Daily jazz blog, Marlbank

Diego Rivera, Love & Peace, Posi-Tone ***

Go on blow the blues away partying like it's 1959. While Mestizo released approaching 12 months ago is better (the addition of trumpeter Alex Sipiagin made all the difference) this from US tenorist Diego Rivera and an otherwise identical line-up is …

Published: 12 Feb 2023. Updated: 16 months.

Go on blow the blues away partying like it's 1959. While Mestizo released approaching 12 months ago is better (the addition of trumpeter Alex Sipiagin made all the difference) this from US tenorist Diego Rivera and an otherwise identical line-up is pleasant and optimistic inhabiting the language of hard bop so naturally.

Rivera is big on melodic paraphrase and can do scurrying, scrabbling run in his sleep especially when behind him Stacey Kent pianist Art Hirahara, the Mingus Big Band bassist Boris Kozlov and the Frisellian drummer Rudy Royston superb this last year with JD Allen's latest Americana meditations, are so dependable in their swingmatism.

Pick of the album is easily a version of Horace Silver's 'Peace', a classic that in recent years on the live London scene Joey Curreri has delivered so well. The Love & Peace take on John Coltrane's 'Alabama' however needs even more gravity for an even greater outcome.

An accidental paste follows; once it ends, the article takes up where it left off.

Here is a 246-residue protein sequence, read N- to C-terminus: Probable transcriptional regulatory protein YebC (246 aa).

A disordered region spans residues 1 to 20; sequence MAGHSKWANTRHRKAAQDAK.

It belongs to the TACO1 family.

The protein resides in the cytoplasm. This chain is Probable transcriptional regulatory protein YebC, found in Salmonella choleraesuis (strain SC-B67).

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Barry Coates, Invisible Witness ***(*)

“Who knows but that, on the lower frequencies, I speak for you?'' Ralph Ellison - Invisible Man (1952) A balm of a record. If you are into Pat Metheny you will love this even though Barry Coates is no copyist - it's just that the sound world is a …

Published: 12 Feb 2023. Updated: 16 months.

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“Who knows but that, on the lower frequencies, I speak for you?''

Ralph Ellison - Invisible Man (1952)

A balm of a record. If you are into Pat Metheny you will love this even though Barry Coates is no copyist - it's just that the sound world is a complementary kindred spirit to some of Metheny's past work particularly when Lyle Mays was alive. Just a small personnel of guitarist Barry Coates and drummer Jerry Kalaf but the production scales the sound up and it doesn't sound small and lonely at all unless when it's meant to.

Coates is a fine writer - check out his co-writes with Russell Ferrante and Jimmy Haslip 'Dark Horses' on 1989 Yellowjackets album The Spin and the skill here on Invisible Witness is in the panorama of the textural wash and distillation of distant vistas whether psychological or geographical conyeyed. The pick of the tracks involves the woozy otherworldliness of 'Antiparallel'. If you are a fan of Oregon then Coates' approach will also trigger a certain exultation deep within. Out on Bandcamp

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